The three phases of Florida’s 2021 rushing game

Florida’s run game was one of the relatively few highlights from the 2021 season. After years of underwhelming-at-best results on the ground, the Gators finally returned to excellence in rushing. For about the first half of the season or so, UF was challenging the triple option service academies for the title of best and most prolific running team.

As it turns out, there were three distinct phases to the 2021 rushing attack. To demonstrate this, I broke down each game’s performance by comparing the Gators’ yards per rush to the season-long yards per rush that each opponent allowed. To clean up the data, I removed sacks and performances against FCS teams from all figures.

Here’s how the campaign played out in three acts.

Phase 1: Dominance

It’s hard to ask for better play out of the rushing game at the beginning of the season. Dan Mullen returned to his spread option roots with Emory Jones behind center, and he was in his wheelhouse.

Opponent Real Att. Real Yards Real YPC Real YPC All Difference
FAU 46 400 8.70 5.11 3.59
USF 43 371 8.63 6.14 2.49
Alabama 42 246 5.86 3.98 1.88
Tennessee 39 285 7.31 4.50 2.81

Even as FAU and USF were poor defensive teams to begin with, the Gators ran through them with ease. They topped those teams’ season averages by three-and-a-half and two-and-a-half yards per rush, respectively.

The early success carried forward. The run game was a major reason why Florida was able to hang with Alabama throughout most of the game, and it led the Gators in their fairly smooth win over the Vols.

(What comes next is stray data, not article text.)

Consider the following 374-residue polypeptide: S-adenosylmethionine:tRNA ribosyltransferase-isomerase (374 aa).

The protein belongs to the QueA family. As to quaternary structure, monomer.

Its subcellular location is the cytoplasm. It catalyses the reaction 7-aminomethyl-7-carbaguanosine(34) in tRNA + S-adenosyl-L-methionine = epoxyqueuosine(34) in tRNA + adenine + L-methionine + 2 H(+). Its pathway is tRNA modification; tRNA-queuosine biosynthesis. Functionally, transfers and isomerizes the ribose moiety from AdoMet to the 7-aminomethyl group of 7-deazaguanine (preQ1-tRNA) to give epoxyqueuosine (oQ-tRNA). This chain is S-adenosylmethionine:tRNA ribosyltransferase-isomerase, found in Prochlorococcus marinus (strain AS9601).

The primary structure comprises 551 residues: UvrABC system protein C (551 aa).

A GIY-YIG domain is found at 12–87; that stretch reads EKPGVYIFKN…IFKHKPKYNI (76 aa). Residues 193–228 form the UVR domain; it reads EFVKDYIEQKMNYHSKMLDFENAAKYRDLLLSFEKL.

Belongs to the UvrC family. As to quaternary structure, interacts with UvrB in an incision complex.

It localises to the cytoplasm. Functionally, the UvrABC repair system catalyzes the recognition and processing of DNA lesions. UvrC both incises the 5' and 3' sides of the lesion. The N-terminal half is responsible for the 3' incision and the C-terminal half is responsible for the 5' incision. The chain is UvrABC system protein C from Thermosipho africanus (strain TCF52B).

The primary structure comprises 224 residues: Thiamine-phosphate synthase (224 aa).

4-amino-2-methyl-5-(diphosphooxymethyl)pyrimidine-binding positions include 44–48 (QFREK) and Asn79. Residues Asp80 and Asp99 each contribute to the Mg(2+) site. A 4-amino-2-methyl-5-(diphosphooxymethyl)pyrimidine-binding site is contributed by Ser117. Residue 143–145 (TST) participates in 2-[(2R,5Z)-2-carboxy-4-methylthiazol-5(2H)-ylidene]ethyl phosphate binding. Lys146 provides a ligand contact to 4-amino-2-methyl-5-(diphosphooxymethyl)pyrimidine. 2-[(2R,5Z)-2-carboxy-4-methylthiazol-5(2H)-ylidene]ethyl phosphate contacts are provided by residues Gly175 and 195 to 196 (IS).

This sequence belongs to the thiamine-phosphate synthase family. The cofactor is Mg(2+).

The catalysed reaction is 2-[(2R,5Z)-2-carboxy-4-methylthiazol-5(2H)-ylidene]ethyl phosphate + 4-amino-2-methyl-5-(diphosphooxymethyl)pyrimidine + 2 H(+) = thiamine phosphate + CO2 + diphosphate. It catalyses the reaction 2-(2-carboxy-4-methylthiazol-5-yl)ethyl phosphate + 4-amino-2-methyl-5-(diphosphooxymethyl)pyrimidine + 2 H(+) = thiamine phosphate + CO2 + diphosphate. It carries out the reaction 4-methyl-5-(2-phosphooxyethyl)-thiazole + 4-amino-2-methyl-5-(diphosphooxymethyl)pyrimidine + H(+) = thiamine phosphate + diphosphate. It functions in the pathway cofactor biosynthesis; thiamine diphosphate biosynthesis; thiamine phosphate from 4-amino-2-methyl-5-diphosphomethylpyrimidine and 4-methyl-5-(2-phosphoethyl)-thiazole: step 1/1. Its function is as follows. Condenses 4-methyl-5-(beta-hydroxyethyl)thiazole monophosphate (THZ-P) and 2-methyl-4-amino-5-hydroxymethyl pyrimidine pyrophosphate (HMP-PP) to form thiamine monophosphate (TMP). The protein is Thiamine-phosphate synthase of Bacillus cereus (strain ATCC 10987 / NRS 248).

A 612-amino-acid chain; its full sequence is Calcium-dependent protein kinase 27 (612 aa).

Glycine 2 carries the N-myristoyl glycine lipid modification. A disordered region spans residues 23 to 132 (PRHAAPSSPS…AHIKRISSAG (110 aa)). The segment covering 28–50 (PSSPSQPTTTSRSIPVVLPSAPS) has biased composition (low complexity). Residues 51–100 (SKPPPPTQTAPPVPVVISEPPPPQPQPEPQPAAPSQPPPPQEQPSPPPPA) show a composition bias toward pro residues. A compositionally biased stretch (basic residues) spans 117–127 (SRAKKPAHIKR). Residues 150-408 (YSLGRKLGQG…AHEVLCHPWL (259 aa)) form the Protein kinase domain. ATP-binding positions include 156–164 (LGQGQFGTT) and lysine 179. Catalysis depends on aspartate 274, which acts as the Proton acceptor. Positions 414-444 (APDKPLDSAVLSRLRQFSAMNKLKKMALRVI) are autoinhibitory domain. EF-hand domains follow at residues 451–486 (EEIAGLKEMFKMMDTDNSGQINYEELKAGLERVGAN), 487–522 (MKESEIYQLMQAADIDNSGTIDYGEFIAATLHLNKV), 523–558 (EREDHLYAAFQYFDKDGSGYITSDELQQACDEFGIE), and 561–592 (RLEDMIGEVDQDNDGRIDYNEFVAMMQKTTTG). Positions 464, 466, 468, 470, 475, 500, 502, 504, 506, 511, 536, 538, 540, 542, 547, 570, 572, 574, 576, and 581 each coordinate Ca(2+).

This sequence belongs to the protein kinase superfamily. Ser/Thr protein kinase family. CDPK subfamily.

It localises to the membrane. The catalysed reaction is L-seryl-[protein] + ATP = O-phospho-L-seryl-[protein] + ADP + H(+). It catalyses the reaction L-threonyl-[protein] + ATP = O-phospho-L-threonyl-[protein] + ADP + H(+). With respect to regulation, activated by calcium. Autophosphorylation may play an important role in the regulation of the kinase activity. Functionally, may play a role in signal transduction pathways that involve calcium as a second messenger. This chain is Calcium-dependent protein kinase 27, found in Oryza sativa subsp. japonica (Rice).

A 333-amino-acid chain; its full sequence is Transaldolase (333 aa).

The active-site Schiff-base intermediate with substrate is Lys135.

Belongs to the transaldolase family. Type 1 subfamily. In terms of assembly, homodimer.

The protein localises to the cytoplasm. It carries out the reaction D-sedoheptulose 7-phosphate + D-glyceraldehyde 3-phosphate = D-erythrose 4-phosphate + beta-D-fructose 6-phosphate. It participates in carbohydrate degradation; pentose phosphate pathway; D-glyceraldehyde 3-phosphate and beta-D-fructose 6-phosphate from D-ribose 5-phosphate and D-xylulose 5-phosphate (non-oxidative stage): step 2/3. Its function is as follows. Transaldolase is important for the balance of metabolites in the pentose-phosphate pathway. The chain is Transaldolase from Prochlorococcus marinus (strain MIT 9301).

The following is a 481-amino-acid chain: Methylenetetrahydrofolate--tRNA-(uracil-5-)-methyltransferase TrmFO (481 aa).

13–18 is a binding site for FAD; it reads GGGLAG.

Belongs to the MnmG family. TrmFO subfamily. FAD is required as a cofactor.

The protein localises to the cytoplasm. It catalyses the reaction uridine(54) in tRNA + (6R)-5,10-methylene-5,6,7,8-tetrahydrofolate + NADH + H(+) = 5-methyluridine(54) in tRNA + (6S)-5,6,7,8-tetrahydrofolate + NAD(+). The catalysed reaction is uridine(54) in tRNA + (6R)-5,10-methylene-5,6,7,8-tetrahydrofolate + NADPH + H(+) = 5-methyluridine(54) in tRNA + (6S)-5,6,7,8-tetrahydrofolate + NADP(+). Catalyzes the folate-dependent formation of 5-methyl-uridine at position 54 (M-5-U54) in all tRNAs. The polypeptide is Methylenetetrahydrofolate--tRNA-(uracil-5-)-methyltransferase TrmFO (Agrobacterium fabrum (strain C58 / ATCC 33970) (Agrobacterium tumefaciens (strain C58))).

“But wait,” I can hear you say. “What about Anthony Richardson’s long runs in the first two games? Do they skew things?”

The answer is that they do in different amounts. Taking out the 73-yard run against the Owls, the team’s real YPC falls to 7.27 and the margin over FAU’s average drops to 2.16. It’s still well above pace, just not to the same degree. In the case of the USF game, removing the 80 yarder that hurt Richardson’s hamstring brings the same figures down to 6.58 and 0.44. In other words, it doesn’t look nearly as dominant. Florida still breezed to victory, so it’s not that big a deal.

Phase 2: Down to Earth

After those terrific performances to start the year, the rushing attack lost its momentum.

Opponent Real Att. Real Yards Real YPC Real YPC All Difference
Kentucky 39 171 4.38 4.61 -0.23
Vanderbilt 34 181 5.32 5.90 -0.58
LSU 33 149 4.52 4.99 -0.47
Georgia 37 173 4.68 3.80 0.88

I can’t help but wonder if the offensive line lost its mojo after the eight false starts and two holding flags it picked up against Kentucky. The road tilt against the Wildcats was the first time that Florida failed to exceed an opponent’s season-long average, and it’s also the first time that the sack-free yards per rush fell below five. UK did have a good defense, but Tennessee’s YPC defense was in the same ballpark and Bama’s was noticeably better.

The second game in this bunch is, like in the first bunch, not a lot to worry about. UF breezed to a 42-0 win over Vandy, though notably it was not with the same free running aspect of the G5 blowouts that began the season.

Then against LSU, UF was back under five yards per carry despite that being right around the Tigers’ average. The team fell behind, and it was largely Richardson’s arm that got the Gators back into it with there being only two explosive runs across the four second-half touchdown drives.